The only route
Starting off from high moral grounds with the demand for an apology for the deaths of 24 Pakistani troops in the Salala ‘accident’ (now I would say), the Pakistan government ended up accepting that its military also contributed to the circumstances leading to the Nov 26 incident.
True, the standoff over supply routes was not advisable and something Pakistan could have ill afforded. But, the manner in which the entire thing happened was one of the biggest diplomatic retreats by Islamabad in recent times. This left everyone, even the supporters of good relations with the US, confused and bewildered.
The journey from Pakistan Army’s insistence that the “Salala incident was deliberate” to Foreign Minister Hina Rabbani Khar’s conversation with Hillary Clinton in which both “acknowledged the mistakes that resulted in the loss of Pakistani military lives” was long and troubling. It not only threatened Pakistan’s interests abroad, but cost both the political and military leadership credibility.
If it was known that there were mistakes on the part of the Pakistani forces than why did we take the confrontation with the US to these levels? No one in Islamabad or Rawalpindi is interested in answering that. What they would, at best do is play around with the interpretation of Secretary Clinton’s statement.
But, more important than the debate over whether the word “sorry” satisfied the demand for apology; and if the permission to transport lethal equipment consigned for Afghan security forces was in conformity with the parliamentary resolution; it is now time to deliberate as to what extent the Pakistani side itself followed/respected the much cherished parliamentary resolution of April 12, 2012.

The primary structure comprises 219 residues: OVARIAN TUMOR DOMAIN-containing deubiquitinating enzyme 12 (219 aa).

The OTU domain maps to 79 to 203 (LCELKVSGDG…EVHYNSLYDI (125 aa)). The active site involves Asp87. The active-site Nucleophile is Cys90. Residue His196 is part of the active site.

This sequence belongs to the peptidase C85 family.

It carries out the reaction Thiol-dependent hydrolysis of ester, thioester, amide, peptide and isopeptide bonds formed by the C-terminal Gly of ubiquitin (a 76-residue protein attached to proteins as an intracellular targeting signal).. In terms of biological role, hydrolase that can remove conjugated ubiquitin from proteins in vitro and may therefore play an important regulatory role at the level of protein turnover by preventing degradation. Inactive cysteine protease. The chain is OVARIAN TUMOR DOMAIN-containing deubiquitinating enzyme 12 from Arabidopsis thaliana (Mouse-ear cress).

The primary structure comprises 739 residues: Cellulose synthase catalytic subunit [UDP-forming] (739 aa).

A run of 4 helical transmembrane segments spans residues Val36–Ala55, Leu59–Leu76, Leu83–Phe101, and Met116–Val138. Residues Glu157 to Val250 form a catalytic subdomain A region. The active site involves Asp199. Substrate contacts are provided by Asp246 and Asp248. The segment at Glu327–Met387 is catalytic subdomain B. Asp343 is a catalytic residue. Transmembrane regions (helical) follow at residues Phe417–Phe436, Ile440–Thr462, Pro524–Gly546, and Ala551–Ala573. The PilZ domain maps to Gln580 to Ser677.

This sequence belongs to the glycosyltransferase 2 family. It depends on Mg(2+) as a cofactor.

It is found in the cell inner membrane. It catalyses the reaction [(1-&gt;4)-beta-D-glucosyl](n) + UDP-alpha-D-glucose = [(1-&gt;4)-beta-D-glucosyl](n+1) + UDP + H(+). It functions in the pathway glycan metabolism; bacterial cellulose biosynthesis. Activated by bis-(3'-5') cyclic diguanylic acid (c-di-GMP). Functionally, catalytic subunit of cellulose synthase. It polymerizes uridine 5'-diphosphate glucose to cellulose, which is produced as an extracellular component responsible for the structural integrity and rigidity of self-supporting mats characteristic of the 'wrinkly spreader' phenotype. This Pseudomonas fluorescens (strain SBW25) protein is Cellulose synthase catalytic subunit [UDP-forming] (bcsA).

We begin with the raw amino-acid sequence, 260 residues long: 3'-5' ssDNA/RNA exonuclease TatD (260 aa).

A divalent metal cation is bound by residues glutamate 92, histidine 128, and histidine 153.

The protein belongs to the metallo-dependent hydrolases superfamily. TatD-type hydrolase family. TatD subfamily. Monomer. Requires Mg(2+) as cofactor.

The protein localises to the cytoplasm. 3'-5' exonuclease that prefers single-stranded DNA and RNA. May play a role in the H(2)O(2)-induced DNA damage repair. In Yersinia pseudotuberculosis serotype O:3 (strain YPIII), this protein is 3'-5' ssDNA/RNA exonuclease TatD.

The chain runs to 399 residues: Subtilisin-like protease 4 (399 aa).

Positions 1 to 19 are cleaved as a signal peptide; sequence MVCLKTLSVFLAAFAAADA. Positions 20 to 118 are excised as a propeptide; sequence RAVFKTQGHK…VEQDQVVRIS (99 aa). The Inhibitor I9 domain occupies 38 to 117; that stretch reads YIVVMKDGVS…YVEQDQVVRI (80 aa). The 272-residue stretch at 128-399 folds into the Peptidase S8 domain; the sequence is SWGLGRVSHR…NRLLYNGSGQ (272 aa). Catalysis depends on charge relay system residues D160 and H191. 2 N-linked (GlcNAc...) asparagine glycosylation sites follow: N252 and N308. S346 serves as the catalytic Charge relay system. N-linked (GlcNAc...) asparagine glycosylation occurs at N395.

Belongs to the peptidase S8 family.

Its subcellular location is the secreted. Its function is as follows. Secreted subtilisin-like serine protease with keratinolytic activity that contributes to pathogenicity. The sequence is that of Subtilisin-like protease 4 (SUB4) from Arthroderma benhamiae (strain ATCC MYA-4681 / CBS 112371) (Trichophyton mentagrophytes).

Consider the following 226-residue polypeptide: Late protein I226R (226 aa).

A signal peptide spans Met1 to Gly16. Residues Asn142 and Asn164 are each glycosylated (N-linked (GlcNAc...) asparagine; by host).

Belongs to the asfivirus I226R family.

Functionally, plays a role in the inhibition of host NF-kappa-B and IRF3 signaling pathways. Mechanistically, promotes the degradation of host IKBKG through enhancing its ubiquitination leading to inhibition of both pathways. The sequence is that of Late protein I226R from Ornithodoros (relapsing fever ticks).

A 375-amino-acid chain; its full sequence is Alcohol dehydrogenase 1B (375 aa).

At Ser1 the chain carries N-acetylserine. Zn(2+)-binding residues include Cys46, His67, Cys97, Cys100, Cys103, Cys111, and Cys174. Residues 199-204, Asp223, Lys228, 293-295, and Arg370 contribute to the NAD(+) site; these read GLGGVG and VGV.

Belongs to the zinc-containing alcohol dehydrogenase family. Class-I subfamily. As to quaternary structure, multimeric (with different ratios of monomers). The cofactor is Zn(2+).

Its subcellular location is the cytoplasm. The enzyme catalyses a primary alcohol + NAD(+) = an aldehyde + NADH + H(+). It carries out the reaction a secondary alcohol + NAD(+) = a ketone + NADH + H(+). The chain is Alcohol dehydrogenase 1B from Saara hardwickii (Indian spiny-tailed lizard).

The parliamentary resolution had clearly stated the SOPs for making new agreements/MoU with any foreign government that included vetting by Law ministry, circulation of the draft of the accord among members of the parliament’s committee on national security, approval by the federal cabinet and a policy statement by the concerned federal minister in both houses of the parliament. As I understand, the resumption of Nato supplies happened under a new agreement. Was the proper procedure recommended by the parliament’s joint sitting followed? Certainly not. The federal cabinet too was briefed about the decision taken by the Defense Committee of the Cabinet a day after for its concurrence.
Secretary Clinton’s statement on having been assured about the reopening of routes while the DCC meeting was in progress left no doubt that the decision had already been taken and the session was a mere formality.
Clinton’s rush to making the announcement on routes knowing that Pakistan’s military and political leadership were meeting to take the decision revealed the underlying mistrust between the two allies. She clearly did not want to take the risk of leaving the final announcement to the Pakistani leaders once she had said “sorry”.
The whole debate would now come down to what forced Pakistan to climb down from its initial demands. Fear of isolation, losing its role in the Afghan endgame, aggravating the economy; and the threats of designating Haqqani Network and Lashkar-e-Taiba as terrorist organisations – a move that would have had serious repercussions for Pakistan, all contributed to the decision to allow reopening the supply routes.
As I conclude, I remember one of my sources telling me almost 10 days ago that the deadline for concluding a deal was July 4. I regret not having paid attention to that, but now I understand that some of the above listed fears could have materialised if the leadership would have delayed it further.
Moral: Never bite off more than you can chew.
The writer is a member of the staff at Dawn Newspaper.